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New therapy blocks newborn jaundice.

New therapy blocks newborn jaundice

A novel technique for managing jaundice in newborn infants is proving successful in clinical trials, researchers report. The experimental procedure, which involves injecting a synthetic blood protein into affected babies soon after birth, may greatly simplify treatment of one of the most frequent and troubling complications to occur during an infant's first few days of life.

Newborn jaundice is the result of an abnormal accumulation of bilirubin, a yellow pigment that is one of the breakdown products of hemoglobin, the oxygen-carrying component of blood. It occurs when unusually large amounts of a newborn's red blood cells are destroyed, such as when the newborn's blood type is incompatible with its mother's. It also occurs frequently in normal premature infants, and in some full-term babies, because the immature liver is incapable of clearing even normal levels of bilirubin from the blood. If not treated promptly, newborn jaundice, or hyperbilirubinemia, can result in permanent brain damage.

Currently, therapy involves keeping the infant for several days in a special chamber bathed in ultraviolet light, which speeds the breakdown of bilirubin into harmless by-products. More severe cases require blood transfusions. But these therapies are less than ideal. Light chambers can cause dehydration, interfere with digestion and require that the baby be separated from the mother during the first few days of life; blood transfusions are even more traumatic.

Now researchers report they can halt bilirubin formation before levels get high enough to require such treatments.

Working under the direction of Attallah Kappas, physician-in-chief at Rockefeller University Hospital in New York City, a research team designed a synthetic protein, called Sn-protoporphyrin, that mimics hemoglobin in the blood but that contains tin instead of iron as its central metal atom. The pseudo-hemoglobin binds to the enzyme that normally converts hemoglobin to bilirubin, preventing real hemoglobin from interacting with the enzyme. Thus hemoglobin is excreted without ever getting converted to bilirubin.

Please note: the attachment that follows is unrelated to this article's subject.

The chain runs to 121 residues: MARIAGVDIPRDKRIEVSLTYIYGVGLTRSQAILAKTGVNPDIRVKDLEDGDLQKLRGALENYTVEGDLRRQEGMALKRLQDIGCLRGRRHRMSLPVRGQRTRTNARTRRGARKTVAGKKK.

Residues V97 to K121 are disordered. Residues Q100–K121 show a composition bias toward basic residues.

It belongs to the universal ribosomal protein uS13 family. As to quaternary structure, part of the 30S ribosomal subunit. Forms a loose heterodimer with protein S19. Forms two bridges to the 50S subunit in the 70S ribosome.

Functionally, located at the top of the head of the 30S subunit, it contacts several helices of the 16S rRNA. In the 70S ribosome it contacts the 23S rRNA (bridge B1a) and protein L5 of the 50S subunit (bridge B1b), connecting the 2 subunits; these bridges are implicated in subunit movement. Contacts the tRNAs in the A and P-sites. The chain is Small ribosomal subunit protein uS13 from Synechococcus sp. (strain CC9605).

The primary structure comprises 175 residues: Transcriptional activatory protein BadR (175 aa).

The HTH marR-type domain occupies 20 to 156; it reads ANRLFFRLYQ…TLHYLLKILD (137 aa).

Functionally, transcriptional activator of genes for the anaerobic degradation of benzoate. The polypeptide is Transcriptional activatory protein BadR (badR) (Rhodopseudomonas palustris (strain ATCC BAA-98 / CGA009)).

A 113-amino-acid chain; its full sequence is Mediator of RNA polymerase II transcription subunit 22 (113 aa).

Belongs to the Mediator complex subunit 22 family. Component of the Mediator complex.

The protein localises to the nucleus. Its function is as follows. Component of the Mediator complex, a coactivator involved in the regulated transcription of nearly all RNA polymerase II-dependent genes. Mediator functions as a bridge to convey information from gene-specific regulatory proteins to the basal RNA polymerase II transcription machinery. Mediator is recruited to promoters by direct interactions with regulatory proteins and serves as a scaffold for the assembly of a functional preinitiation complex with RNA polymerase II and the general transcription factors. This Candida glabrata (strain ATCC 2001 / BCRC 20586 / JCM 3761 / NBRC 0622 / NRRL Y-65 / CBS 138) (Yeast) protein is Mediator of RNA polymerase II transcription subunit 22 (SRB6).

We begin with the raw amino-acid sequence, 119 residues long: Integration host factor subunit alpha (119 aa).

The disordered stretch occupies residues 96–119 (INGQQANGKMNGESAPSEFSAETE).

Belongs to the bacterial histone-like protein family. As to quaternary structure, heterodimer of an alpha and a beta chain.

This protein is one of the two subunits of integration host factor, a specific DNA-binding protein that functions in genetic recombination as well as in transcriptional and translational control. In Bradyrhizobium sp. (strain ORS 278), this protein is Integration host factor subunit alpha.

"This is the first approach that tries to deal with the formation of bilirubin rather than trying to remove the formed product," says George Drummond, one of the researchers. "The beauty is that we're using a synthetic compound that is later excreted in the bile, and the amounts you have to give are very, very small."

After years of studies on animals and on adults suffering jaundice due to liver disease, the researchers recently treated 53 newborn, full-term infants with jaundice due to blood-group incompatibility. Those trials, performed in Greece and reported in the April PEDIATRICS, reduced bilirubin levels by as much as 34 percent and cut the need for ultraviolet therapy more than 40 percent.

The only side effects reported were transient redness of the skin in two infants who received the bilirubin enzyme inhibitor and light treatment concurrently. The researchers say those effects may be eliminated by changing slightly the wavelenghts of ultraviolet light used in those cases.

"Pediatricians have long dreamed of the day when the bilirubin problem would be solved and they would be free of the constant worry about `what to do for a certain level of serum bilirubin,'"says Jerold F. Lucey, editor of PEDIATRICS, in a commentary accompanying the research report. The new treatment, which he calls an important "first step" toward fulfilling that dream, "...represents a promising and new approach to the prevention of neonatal hyperbilirubinemia."
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Author:Weiss, Rick
Publication:Science News
Date:Apr 16, 1988
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